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Energy Level Diagrams


Recall: The number of protons in the nucleus of an atom (the atomic number of an element).

Recall: The number of electrons around the nucleus of an atom (the number of protons).

    An energy level diagram represents the specific value of energy of an electron and corresponds to a general location. The number of occupied energy levels in any atom is normally the same as the period number in which the atom appears. For the first three energy levels, the maximum number of electrons that can be present are 2, 8, and 8, in order of increasing energy.  A lower energy level is filled with electrons to its maximum before the next level is started. The electrons in the highest energy level that contains any electrons are valence electrons. For the representative elements (1, 2, 12-18), the number of valence electrons is the same as the last digit of the group number of the atom.

Example: Bromine (Br) is found in group number 17. This means that Bromine (Br) has seven valence electrons.



               ^ The Symbols ^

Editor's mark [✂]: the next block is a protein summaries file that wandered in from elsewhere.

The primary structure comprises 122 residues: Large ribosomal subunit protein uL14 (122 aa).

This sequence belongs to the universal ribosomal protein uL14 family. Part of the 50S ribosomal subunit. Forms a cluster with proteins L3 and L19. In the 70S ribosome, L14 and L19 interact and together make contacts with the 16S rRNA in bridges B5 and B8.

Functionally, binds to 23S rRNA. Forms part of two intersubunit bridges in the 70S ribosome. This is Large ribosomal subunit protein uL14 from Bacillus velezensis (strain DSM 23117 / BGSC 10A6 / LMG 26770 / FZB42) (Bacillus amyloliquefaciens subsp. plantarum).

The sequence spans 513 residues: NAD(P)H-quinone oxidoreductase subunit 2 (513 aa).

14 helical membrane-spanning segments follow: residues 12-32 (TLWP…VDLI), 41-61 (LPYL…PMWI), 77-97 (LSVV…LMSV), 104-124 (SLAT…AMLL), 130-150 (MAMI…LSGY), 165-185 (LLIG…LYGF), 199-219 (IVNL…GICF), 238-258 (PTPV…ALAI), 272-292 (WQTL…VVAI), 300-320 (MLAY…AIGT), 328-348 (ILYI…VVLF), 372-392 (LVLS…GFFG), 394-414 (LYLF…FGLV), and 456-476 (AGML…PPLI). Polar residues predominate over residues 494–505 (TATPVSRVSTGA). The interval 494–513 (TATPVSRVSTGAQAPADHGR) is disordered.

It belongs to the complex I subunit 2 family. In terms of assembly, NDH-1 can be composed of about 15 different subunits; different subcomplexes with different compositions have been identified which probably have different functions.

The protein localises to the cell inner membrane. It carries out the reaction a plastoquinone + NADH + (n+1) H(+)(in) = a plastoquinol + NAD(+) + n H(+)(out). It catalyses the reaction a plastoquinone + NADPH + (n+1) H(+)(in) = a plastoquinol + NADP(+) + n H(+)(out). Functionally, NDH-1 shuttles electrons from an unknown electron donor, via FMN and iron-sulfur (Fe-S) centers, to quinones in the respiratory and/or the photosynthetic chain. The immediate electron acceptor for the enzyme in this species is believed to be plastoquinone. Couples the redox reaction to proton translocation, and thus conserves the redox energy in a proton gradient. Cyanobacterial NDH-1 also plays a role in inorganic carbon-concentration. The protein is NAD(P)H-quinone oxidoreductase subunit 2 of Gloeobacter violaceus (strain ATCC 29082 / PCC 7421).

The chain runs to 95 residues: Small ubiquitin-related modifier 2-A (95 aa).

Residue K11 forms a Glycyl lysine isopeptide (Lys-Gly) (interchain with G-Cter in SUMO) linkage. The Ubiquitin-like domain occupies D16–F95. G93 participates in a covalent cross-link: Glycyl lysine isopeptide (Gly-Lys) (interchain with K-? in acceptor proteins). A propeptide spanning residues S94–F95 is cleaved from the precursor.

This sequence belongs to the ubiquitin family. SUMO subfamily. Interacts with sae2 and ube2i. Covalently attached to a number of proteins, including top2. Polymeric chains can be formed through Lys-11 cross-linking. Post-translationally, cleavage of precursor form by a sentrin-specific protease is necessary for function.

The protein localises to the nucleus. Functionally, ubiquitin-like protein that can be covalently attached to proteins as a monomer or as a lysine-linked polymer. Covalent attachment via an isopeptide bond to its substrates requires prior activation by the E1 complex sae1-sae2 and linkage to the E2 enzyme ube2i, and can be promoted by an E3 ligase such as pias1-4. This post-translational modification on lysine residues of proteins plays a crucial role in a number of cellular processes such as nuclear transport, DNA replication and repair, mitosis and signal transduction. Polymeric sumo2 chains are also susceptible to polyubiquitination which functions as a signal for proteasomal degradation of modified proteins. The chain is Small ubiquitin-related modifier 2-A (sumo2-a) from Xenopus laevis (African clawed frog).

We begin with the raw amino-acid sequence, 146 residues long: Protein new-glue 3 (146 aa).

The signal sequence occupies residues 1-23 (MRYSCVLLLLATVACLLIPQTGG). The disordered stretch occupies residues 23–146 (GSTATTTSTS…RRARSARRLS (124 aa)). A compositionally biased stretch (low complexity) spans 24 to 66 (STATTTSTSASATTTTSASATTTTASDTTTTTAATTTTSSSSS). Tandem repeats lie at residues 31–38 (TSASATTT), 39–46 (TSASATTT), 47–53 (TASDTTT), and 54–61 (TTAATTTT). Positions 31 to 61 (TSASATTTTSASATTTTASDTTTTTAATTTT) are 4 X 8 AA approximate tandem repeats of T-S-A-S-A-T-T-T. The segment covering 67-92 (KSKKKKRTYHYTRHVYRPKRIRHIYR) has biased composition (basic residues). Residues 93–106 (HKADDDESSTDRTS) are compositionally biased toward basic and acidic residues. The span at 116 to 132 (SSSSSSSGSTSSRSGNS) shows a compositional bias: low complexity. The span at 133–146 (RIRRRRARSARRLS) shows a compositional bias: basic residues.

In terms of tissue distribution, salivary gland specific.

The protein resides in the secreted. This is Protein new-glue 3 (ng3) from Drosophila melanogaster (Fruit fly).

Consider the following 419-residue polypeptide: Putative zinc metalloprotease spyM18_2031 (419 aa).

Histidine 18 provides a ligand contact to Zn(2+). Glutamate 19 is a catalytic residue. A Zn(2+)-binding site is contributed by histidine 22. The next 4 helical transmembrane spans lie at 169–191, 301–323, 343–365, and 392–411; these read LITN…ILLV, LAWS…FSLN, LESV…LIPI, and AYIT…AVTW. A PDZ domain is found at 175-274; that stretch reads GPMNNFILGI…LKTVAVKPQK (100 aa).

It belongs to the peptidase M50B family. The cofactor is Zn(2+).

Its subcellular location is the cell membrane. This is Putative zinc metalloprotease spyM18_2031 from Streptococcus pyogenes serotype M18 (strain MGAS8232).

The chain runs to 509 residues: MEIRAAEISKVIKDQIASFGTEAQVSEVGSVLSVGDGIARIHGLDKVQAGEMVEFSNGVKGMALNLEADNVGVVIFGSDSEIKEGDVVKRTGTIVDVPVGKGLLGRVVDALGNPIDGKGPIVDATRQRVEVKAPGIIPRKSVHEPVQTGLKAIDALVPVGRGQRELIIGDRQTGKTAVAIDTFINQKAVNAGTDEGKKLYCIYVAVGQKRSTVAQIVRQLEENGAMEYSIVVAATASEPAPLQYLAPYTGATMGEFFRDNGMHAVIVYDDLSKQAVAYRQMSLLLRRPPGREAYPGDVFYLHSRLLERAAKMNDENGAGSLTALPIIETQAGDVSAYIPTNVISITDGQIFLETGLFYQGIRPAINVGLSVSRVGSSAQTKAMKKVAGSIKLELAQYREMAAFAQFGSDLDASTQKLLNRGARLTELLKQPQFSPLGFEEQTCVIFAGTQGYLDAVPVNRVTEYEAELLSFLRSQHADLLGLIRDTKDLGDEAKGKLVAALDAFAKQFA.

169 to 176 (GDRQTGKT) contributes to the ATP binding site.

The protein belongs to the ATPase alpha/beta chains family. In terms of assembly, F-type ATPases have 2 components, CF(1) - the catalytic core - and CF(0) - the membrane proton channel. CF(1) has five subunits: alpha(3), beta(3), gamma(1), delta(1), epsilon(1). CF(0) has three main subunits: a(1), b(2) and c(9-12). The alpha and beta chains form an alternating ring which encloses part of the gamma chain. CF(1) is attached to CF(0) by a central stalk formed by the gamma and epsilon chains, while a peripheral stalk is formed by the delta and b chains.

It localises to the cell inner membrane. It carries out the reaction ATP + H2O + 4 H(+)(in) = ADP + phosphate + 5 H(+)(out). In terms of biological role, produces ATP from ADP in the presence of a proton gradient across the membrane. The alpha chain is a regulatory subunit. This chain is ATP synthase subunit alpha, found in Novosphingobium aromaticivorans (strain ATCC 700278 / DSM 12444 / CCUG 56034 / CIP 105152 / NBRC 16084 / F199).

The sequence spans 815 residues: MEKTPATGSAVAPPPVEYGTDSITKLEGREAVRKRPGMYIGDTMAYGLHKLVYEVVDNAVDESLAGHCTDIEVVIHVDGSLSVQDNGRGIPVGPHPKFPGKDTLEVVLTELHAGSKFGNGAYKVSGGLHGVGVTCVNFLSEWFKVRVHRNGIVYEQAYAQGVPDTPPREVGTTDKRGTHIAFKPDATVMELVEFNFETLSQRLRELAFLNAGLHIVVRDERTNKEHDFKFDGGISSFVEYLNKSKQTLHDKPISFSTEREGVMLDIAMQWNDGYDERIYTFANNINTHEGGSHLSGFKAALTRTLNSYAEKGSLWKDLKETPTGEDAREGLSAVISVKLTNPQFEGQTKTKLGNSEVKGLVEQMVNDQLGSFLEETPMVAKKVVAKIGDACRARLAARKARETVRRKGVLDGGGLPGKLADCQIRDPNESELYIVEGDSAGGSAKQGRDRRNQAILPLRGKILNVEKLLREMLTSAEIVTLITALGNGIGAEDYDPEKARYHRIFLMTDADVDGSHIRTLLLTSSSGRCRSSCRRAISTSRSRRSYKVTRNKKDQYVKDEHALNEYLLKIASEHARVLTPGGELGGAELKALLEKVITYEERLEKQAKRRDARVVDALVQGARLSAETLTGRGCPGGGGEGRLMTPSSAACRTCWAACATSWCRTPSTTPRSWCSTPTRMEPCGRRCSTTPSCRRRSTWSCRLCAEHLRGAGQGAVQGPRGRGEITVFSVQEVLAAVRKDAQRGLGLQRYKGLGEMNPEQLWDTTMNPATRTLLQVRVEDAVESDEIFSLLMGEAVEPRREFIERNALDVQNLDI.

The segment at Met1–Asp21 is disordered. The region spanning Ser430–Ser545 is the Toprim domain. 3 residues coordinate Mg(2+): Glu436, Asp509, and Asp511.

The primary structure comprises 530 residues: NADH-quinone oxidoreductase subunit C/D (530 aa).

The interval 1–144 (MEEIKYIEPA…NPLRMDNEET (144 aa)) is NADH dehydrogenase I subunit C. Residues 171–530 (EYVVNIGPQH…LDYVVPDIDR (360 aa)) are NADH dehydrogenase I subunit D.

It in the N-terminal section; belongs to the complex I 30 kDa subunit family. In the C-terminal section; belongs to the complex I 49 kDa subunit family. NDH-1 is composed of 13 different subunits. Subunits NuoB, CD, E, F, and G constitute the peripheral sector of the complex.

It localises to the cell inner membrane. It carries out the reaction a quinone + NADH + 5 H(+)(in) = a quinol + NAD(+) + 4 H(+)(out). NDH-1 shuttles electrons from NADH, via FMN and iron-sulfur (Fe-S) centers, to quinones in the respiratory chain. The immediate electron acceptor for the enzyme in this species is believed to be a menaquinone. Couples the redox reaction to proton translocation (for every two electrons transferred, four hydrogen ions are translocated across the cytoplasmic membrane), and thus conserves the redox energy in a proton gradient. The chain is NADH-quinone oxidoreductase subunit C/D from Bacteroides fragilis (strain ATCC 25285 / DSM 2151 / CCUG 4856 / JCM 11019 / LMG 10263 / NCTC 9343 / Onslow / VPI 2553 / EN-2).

The markings that are found above are the symbols that are used when marking an energy level diagram. The symbol on the left is the first one you use, and the symbol on the right is the second one you use. The symbols must be used in this order, if they are not, then your energy level diagram is wrong. 

 

 

 When working on an energy level diagram, you must use the above chart. You begin with 1s, and continue on until you have the element's energy level diagram complete. Remember to follow the red arrows. This means that when you start from 1s, you continue on to 2s, 2p, 3s, 3p, 4s, 3d, 4p, and so on...
 

REMEMBER:
S holds 2 symbols
P holds 6 symbols
D holds 10 symbols
F holds 14 symbols 
 
If you are wondering what a energy level diagram looks like, you can see one that has already been completed below.